Beyond the Cessation of Suffering
By His Holiness Bhakti Raghava Swami
When the young prince Siddhartha, who was later to become Gautama Buddha, first ventured out of the palace, having been overly sheltered in his tender years of childhood and adolescence, he experienced for the first time the shocking truth about life, namely the cruel sufferings related to disease, old age and death. So disturbed was he when confronted with such harsh realities of life that he then and there resolved to find a solution to humanity’s suffering. After undergoing severe penances and entering into deep meditation, he emerged to uncover the teachings of ahimsa (non-violence) and nirvana (the cessation of all material desires) that, according to him, automatically brings an end to all suffering. The ahimsa philosophy of Lord Buddha is based on the Four Noble Truths meant to mitigate suffering and the Eightfold Path of proper views, speech, action, livelihood, effort, resolve, mindfulness and concentration.
Although himself a ksatriya (warrior) prince aware of the tenets of sanatana dharma (the eternal religious principles taught in the Vedas), Gautama Buddha could not tolerate the abuses from the local brahmanas (priests) who engaged in the unrestricted killing of innocent animals, all in the name of authorized sacrifices found in the Vedic writings. He therefore rejected the entire Vedic teachings and established his own philosophy of sunyavad (voidism). By rejecting sanatana dharma, he also rejected the principles of varnasrama dharma that were being misused at that time.
However, if we closely analyze the teachings of Gautama Buddha, we will find that these are all to be found in the original teachings of the Vedas. Although Gautama Buddha rejected the exploitive varnasrama system current in those days, he nevertheless very cleverly re-introduced the same basic Vedic concepts. The fundamental principle of Buddhism is very much connected with the peace formula of simple living and high thinking. Such simple living and high thinking can best be realized through the scientific system of varnasrama dharma, when properly understood and correctly applied.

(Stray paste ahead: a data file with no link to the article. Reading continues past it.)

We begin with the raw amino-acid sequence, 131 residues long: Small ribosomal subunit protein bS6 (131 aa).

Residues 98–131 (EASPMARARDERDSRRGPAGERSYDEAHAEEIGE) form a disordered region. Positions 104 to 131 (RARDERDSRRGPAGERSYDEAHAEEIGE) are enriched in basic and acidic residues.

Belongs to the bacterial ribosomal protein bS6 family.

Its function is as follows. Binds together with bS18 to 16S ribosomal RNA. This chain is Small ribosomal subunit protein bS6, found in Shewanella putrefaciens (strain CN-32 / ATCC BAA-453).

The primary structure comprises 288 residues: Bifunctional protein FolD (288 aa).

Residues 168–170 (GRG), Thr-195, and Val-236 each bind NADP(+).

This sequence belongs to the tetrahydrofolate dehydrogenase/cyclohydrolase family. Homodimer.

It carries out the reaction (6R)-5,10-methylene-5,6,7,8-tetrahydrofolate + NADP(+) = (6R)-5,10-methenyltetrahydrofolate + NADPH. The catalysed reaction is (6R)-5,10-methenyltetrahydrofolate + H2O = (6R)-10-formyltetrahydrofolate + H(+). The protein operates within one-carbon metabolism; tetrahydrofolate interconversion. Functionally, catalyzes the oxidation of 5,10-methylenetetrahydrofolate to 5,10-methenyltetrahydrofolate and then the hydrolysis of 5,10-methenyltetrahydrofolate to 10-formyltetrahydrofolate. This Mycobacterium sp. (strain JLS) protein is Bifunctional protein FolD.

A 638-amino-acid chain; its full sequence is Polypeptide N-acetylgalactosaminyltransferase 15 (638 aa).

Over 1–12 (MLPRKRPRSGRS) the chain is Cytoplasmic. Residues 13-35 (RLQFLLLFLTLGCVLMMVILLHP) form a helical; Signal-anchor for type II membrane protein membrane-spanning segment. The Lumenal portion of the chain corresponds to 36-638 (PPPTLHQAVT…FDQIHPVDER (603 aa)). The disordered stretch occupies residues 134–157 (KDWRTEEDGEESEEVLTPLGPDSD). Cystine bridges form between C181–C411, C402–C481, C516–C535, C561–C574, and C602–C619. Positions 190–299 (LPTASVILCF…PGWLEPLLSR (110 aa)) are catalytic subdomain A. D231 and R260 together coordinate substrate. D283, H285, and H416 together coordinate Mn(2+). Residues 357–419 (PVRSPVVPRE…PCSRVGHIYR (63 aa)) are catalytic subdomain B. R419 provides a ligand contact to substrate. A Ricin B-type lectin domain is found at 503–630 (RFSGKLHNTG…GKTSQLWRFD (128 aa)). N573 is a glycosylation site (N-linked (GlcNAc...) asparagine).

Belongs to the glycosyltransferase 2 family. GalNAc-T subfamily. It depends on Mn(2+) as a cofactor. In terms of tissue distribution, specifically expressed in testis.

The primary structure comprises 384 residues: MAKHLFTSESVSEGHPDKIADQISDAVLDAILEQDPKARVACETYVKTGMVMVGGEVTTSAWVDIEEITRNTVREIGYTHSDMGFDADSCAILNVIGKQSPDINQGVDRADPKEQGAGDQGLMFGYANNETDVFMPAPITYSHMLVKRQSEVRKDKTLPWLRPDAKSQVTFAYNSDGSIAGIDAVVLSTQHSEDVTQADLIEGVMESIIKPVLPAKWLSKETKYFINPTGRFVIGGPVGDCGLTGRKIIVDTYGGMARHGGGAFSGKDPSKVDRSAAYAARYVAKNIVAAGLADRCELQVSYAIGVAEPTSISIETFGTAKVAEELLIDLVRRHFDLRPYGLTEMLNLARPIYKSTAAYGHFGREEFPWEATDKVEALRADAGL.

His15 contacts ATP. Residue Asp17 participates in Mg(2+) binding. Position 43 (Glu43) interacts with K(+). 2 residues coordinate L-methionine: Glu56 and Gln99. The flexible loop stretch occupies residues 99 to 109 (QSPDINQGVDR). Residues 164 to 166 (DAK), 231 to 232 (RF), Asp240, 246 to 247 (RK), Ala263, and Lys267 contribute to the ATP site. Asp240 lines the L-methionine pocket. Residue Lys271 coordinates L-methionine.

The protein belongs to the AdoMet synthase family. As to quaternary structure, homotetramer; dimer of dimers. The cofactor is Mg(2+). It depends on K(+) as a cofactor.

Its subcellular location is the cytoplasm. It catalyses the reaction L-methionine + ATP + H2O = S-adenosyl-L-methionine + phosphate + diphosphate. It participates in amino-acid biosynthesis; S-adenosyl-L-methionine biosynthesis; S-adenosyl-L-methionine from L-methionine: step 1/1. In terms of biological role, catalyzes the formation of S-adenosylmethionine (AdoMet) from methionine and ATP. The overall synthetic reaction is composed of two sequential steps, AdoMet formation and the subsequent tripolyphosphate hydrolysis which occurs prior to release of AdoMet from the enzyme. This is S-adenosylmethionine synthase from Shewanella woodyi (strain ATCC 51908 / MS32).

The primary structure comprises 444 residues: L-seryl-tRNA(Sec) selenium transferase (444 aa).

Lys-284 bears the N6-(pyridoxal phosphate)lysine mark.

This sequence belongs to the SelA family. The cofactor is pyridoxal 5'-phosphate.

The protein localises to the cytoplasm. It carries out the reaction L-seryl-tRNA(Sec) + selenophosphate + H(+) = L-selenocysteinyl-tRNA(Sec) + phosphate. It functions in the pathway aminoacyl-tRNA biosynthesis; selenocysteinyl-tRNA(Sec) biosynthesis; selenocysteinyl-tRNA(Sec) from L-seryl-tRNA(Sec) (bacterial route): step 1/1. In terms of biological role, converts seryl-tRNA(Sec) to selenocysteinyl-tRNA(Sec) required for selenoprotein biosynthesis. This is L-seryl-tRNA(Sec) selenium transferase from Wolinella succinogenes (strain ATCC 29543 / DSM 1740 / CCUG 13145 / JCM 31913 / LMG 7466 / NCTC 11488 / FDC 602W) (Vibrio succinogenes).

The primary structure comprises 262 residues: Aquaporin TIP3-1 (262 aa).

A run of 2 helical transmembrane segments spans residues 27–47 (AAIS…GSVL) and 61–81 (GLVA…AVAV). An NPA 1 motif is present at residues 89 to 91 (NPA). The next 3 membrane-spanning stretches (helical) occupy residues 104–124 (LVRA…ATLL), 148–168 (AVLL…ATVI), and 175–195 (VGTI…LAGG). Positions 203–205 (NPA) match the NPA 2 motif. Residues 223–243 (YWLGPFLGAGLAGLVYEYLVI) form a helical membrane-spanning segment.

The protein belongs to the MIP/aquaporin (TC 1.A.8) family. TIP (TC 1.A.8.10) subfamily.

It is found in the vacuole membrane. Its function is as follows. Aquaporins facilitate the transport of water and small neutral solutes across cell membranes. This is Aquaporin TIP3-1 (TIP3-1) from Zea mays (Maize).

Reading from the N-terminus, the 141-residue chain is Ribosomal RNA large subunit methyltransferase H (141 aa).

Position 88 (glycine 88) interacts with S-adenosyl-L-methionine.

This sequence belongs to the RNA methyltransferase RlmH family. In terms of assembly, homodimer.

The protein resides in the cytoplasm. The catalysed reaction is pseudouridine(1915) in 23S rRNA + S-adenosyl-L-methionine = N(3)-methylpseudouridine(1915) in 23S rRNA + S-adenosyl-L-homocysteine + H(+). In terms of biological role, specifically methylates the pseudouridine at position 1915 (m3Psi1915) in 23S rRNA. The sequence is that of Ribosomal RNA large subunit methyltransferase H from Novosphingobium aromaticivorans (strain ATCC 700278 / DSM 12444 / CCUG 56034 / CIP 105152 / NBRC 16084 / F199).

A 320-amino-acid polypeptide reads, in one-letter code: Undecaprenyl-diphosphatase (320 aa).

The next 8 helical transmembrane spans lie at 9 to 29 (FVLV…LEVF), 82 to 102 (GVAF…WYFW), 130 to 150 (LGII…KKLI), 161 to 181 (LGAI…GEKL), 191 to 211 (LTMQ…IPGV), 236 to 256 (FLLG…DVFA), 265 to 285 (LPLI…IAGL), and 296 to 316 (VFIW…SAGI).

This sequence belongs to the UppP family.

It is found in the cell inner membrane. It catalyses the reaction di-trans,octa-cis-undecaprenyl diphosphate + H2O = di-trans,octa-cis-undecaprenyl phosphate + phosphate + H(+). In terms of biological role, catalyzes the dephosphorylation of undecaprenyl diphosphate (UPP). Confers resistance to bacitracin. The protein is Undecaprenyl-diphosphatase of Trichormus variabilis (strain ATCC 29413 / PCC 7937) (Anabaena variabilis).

Transcending Suffering through Plain Living and High Thinking
Dharma refers to eternal principles that cannot be changed. Varnasrama dharma teaches one to minimize and simplify material activities which are considered the root cause of all attachment and hence suffering in the material world. Most people cannot immediately sever all material desires and therefore are taught to regulate such desires. Living within society and adopting various rules and regulations as recommended within the sacred teachings of sanatana dharma, and in particular varnasrama dharma, will help one gradually control the mind and senses. By following such a process, one will come to the stage of transcendence and beyond. When the aim of life remains that of material exploitation, one’s suffering simply increases, as in our present day misdirected society. Srila Prabhupada, the modern ambassador of the ancient Vedic teachings, explains as follows:
“The sufferings of human society are due to a polluted aim of life, namely lording it over the material resources. The more human society engages in the exploitation of undeveloped material resources for sense gratification, the more it will be entrapped by the illusory material energy of the Lord, and thus the distress of the world will be intensified instead of diminished.” [SB 2.2.37]
This is very much in keeping with the teachings of “proper action” and “proper livelihood” as outlined in the Eightfold Path of Buddhism. Srila Prabhupada gives further clarity as to how one should meet one’s basic necessities of life:
“The human necessities of life are fully supplied by the Lord in the shape of food grains, milk, fruit, wool, stones, sugar, silk, jewels, cotton, salt, water, vegetables, etc., in sufficient quantity to feed and care for the human race of the world as well as the living beings on earth and every planet within the universe. The supply source is complete, and only a little energy by the human beings is required to get his necessities in the proper channel. There is no need of machines and tools or huge steel plants for artificially creating comforts of life. Life is never made comfortable by artificial needs, but by plain living and high thinking.” [SB 2.2.37]